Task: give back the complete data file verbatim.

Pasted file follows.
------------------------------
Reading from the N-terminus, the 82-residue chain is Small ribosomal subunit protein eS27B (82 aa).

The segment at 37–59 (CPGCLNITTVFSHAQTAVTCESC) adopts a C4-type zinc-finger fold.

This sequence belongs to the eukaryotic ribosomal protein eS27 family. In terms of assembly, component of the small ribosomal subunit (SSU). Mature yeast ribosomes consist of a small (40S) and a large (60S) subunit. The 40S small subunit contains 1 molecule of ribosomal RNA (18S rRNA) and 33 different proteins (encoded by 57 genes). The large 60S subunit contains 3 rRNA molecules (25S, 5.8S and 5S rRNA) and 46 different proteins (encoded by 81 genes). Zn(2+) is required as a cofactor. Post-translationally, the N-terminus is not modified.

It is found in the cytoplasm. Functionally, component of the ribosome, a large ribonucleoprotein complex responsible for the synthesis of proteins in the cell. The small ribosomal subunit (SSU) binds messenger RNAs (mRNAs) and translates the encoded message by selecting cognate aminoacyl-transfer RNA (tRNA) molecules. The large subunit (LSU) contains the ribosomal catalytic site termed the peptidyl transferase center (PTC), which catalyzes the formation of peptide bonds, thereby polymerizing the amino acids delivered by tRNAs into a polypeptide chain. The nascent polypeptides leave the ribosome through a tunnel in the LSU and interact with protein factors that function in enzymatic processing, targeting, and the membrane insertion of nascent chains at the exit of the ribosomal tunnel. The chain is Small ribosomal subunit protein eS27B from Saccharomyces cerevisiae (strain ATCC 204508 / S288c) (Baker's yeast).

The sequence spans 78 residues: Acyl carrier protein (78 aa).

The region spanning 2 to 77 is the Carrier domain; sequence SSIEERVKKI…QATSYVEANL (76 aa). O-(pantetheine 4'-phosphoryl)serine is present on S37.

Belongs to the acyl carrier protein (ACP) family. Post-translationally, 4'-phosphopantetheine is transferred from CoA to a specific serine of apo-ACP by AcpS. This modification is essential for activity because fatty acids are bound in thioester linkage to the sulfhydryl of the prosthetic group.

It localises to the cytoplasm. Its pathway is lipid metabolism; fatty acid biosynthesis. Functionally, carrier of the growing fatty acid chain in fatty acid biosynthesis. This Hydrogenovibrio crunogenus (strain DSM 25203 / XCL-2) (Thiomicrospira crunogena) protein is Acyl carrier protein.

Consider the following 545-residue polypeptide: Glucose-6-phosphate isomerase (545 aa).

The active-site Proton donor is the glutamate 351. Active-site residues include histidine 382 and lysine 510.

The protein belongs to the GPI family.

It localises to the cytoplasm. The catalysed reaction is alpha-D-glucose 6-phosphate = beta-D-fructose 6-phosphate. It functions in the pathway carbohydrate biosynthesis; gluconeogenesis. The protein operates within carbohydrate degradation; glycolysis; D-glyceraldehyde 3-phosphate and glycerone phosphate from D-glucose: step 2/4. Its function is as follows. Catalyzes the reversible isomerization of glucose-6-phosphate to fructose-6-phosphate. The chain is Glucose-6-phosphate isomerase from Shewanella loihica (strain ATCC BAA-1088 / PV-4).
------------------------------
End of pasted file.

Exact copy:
Reading from the N-terminus, the 82-residue chain is Small ribosomal subunit protein eS27B (82 aa).

The segment at 37–59 (CPGCLNITTVFSHAQTAVTCESC) adopts a C4-type zinc-finger fold.

This sequence belongs to the eukaryotic ribosomal protein eS27 family. In terms of assembly, component of the small ribosomal subunit (SSU). Mature yeast ribosomes consist of a small (40S) and a large (60S) subunit. The 40S small subunit contains 1 molecule of ribosomal RNA (18S rRNA) and 33 different proteins (encoded by 57 genes). The large 60S subunit contains 3 rRNA molecules (25S, 5.8S and 5S rRNA) and 46 different proteins (encoded by 81 genes). Zn(2+) is required as a cofactor. Post-translationally, the N-terminus is not modified.

It is found in the cytoplasm. Functionally, component of the ribosome, a large ribonucleoprotein complex responsible for the synthesis of proteins in the cell. The small ribosomal subunit (SSU) binds messenger RNAs (mRNAs) and translates the encoded message by selecting cognate aminoacyl-transfer RNA (tRNA) molecules. The large subunit (LSU) contains the ribosomal catalytic site termed the peptidyl transferase center (PTC), which catalyzes the formation of peptide bonds, thereby polymerizing the amino acids delivered by tRNAs into a polypeptide chain. The nascent polypeptides leave the ribosome through a tunnel in the LSU and interact with protein factors that function in enzymatic processing, targeting, and the membrane insertion of nascent chains at the exit of the ribosomal tunnel. The chain is Small ribosomal subunit protein eS27B from Saccharomyces cerevisiae (strain ATCC 204508 / S288c) (Baker's yeast).

The sequence spans 78 residues: Acyl carrier protein (78 aa).

The region spanning 2 to 77 is the Carrier domain; sequence SSIEERVKKI…QATSYVEANL (76 aa). O-(pantetheine 4'-phosphoryl)serine is present on S37.

Belongs to the acyl carrier protein (ACP) family. Post-translationally, 4'-phosphopantetheine is transferred from CoA to a specific serine of apo-ACP by AcpS. This modification is essential for activity because fatty acids are bound in thioester linkage to the sulfhydryl of the prosthetic group.

It localises to the cytoplasm. Its pathway is lipid metabolism; fatty acid biosynthesis. Functionally, carrier of the growing fatty acid chain in fatty acid biosynthesis. This Hydrogenovibrio crunogenus (strain DSM 25203 / XCL-2) (Thiomicrospira crunogena) protein is Acyl carrier protein.

Consider the following 545-residue polypeptide: Glucose-6-phosphate isomerase (545 aa).

The active-site Proton donor is the glutamate 351. Active-site residues include histidine 382 and lysine 510.

The protein belongs to the GPI family.

It localises to the cytoplasm. The catalysed reaction is alpha-D-glucose 6-phosphate = beta-D-fructose 6-phosphate. It functions in the pathway carbohydrate biosynthesis; gluconeogenesis. The protein operates within carbohydrate degradation; glycolysis; D-glyceraldehyde 3-phosphate and glycerone phosphate from D-glucose: step 2/4. Its function is as follows. Catalyzes the reversible isomerization of glucose-6-phosphate to fructose-6-phosphate. The chain is Glucose-6-phosphate isomerase from Shewanella loihica (strain ATCC BAA-1088 / PV-4).